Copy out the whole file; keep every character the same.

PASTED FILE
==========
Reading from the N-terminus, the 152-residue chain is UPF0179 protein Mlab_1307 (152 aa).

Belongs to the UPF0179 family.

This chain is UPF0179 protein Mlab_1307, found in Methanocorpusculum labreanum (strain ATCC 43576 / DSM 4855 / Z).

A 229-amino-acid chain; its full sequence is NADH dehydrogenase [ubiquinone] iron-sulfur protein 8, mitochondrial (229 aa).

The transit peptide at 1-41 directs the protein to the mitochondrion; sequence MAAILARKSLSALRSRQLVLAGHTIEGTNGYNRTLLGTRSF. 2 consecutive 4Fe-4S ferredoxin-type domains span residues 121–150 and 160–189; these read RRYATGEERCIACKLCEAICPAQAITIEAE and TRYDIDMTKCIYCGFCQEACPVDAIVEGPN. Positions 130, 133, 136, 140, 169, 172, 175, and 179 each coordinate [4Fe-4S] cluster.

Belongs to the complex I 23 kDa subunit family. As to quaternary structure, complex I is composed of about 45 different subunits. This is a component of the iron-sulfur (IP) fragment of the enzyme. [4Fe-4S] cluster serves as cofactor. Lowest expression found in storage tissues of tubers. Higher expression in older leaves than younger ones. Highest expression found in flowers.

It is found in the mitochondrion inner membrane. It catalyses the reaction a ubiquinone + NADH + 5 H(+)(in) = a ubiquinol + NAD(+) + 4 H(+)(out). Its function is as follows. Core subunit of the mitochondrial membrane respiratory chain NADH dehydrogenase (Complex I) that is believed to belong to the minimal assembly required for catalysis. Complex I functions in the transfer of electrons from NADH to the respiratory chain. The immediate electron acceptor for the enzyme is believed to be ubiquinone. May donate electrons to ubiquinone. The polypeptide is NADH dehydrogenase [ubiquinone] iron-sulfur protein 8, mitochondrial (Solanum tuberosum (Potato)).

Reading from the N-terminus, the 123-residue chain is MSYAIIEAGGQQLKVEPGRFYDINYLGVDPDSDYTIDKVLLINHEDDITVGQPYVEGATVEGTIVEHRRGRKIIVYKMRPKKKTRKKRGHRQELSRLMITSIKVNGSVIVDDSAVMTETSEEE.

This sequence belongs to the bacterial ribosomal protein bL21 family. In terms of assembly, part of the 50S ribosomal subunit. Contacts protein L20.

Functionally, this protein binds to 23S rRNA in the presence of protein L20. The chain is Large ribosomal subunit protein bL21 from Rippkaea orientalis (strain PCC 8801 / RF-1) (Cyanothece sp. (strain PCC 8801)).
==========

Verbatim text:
Reading from the N-terminus, the 152-residue chain is UPF0179 protein Mlab_1307 (152 aa).

Belongs to the UPF0179 family.

This chain is UPF0179 protein Mlab_1307, found in Methanocorpusculum labreanum (strain ATCC 43576 / DSM 4855 / Z).

A 229-amino-acid chain; its full sequence is NADH dehydrogenase [ubiquinone] iron-sulfur protein 8, mitochondrial (229 aa).

The transit peptide at 1-41 directs the protein to the mitochondrion; sequence MAAILARKSLSALRSRQLVLAGHTIEGTNGYNRTLLGTRSF. 2 consecutive 4Fe-4S ferredoxin-type domains span residues 121–150 and 160–189; these read RRYATGEERCIACKLCEAICPAQAITIEAE and TRYDIDMTKCIYCGFCQEACPVDAIVEGPN. Positions 130, 133, 136, 140, 169, 172, 175, and 179 each coordinate [4Fe-4S] cluster.

Belongs to the complex I 23 kDa subunit family. As to quaternary structure, complex I is composed of about 45 different subunits. This is a component of the iron-sulfur (IP) fragment of the enzyme. [4Fe-4S] cluster serves as cofactor. Lowest expression found in storage tissues of tubers. Higher expression in older leaves than younger ones. Highest expression found in flowers.

It is found in the mitochondrion inner membrane. It catalyses the reaction a ubiquinone + NADH + 5 H(+)(in) = a ubiquinol + NAD(+) + 4 H(+)(out). Its function is as follows. Core subunit of the mitochondrial membrane respiratory chain NADH dehydrogenase (Complex I) that is believed to belong to the minimal assembly required for catalysis. Complex I functions in the transfer of electrons from NADH to the respiratory chain. The immediate electron acceptor for the enzyme is believed to be ubiquinone. May donate electrons to ubiquinone. The polypeptide is NADH dehydrogenase [ubiquinone] iron-sulfur protein 8, mitochondrial (Solanum tuberosum (Potato)).

Reading from the N-terminus, the 123-residue chain is MSYAIIEAGGQQLKVEPGRFYDINYLGVDPDSDYTIDKVLLINHEDDITVGQPYVEGATVEGTIVEHRRGRKIIVYKMRPKKKTRKKRGHRQELSRLMITSIKVNGSVIVDDSAVMTETSEEE.

This sequence belongs to the bacterial ribosomal protein bL21 family. In terms of assembly, part of the 50S ribosomal subunit. Contacts protein L20.

Functionally, this protein binds to 23S rRNA in the presence of protein L20. The chain is Large ribosomal subunit protein bL21 from Rippkaea orientalis (strain PCC 8801 / RF-1) (Cyanothece sp. (strain PCC 8801)).